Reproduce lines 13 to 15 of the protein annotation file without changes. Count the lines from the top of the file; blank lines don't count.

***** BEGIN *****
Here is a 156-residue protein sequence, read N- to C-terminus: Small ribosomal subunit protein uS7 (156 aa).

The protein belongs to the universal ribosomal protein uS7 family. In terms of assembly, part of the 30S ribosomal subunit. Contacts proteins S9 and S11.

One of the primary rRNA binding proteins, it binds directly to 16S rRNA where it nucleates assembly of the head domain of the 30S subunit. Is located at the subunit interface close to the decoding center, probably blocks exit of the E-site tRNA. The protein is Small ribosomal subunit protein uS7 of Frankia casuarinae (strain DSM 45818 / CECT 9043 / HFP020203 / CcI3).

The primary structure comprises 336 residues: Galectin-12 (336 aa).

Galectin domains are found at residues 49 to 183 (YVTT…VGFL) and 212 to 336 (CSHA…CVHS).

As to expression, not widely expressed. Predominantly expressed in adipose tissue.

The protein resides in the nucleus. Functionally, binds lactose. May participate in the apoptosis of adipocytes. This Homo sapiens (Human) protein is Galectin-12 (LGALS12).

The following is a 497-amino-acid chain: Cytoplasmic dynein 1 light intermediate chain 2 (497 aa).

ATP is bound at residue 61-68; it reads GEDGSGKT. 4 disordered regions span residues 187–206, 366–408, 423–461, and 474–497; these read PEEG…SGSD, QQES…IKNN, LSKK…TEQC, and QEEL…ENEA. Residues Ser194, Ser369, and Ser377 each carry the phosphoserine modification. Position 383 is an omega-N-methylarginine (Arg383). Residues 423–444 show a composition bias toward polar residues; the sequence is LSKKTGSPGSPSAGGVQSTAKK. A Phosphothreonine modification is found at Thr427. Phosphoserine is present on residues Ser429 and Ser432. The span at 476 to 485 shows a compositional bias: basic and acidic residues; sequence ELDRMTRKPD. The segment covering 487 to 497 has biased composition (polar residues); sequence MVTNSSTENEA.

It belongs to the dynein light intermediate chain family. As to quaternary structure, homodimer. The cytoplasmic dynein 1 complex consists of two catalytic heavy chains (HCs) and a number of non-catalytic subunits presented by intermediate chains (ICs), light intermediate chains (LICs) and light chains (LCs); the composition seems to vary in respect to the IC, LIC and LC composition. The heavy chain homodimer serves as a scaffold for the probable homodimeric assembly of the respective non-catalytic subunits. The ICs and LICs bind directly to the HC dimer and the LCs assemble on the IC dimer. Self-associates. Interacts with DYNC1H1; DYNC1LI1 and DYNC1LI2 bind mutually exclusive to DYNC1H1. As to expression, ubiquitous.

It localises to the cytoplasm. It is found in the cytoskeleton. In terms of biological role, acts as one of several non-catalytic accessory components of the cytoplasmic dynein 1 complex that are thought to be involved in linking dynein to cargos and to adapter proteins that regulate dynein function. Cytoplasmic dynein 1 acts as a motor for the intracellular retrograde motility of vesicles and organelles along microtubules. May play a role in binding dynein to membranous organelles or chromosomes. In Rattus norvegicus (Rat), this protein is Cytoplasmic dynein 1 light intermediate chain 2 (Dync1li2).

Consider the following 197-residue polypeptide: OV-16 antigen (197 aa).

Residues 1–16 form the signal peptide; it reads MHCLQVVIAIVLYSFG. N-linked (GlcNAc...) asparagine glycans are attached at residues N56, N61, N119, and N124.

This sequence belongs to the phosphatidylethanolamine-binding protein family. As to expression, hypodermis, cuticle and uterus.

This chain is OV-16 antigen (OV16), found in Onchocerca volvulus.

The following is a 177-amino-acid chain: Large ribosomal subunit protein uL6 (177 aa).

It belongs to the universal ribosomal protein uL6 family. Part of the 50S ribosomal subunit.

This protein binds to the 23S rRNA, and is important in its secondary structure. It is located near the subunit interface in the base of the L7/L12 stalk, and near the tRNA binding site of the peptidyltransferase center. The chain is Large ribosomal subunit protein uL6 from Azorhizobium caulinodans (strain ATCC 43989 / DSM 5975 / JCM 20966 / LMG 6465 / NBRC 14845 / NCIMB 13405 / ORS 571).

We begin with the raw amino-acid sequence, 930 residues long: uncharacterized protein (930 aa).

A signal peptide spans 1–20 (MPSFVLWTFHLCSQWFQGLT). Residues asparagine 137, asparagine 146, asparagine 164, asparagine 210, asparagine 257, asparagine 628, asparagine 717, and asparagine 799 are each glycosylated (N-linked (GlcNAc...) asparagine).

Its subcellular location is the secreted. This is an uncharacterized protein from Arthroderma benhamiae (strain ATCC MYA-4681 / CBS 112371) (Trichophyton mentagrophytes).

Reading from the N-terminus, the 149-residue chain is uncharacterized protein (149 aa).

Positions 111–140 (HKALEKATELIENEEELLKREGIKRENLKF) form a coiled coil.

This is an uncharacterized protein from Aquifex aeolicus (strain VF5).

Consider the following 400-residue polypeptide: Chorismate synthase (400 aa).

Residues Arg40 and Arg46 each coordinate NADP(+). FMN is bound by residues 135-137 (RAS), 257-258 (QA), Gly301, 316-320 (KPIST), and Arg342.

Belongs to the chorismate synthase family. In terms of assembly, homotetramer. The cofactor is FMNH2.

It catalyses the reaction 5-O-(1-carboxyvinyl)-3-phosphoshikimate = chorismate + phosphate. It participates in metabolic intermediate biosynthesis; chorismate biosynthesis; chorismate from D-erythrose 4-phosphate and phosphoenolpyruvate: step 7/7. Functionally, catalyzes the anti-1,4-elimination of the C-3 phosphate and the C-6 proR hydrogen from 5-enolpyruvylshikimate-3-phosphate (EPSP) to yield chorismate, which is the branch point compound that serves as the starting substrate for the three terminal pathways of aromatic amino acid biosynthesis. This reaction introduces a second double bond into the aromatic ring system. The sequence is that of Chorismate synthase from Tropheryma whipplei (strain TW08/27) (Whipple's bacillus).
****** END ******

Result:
Residues 1–16 form the signal peptide; it reads MHCLQVVIAIVLYSFG. N-linked (GlcNAc...) asparagine glycans are attached at residues N56, N61, N119, and N124.

This sequence belongs to the phosphatidylethanolamine-binding protein family. As to expression, hypodermis, cuticle and uterus.

This chain is OV-16 antigen (OV16), found in Onchocerca volvulus.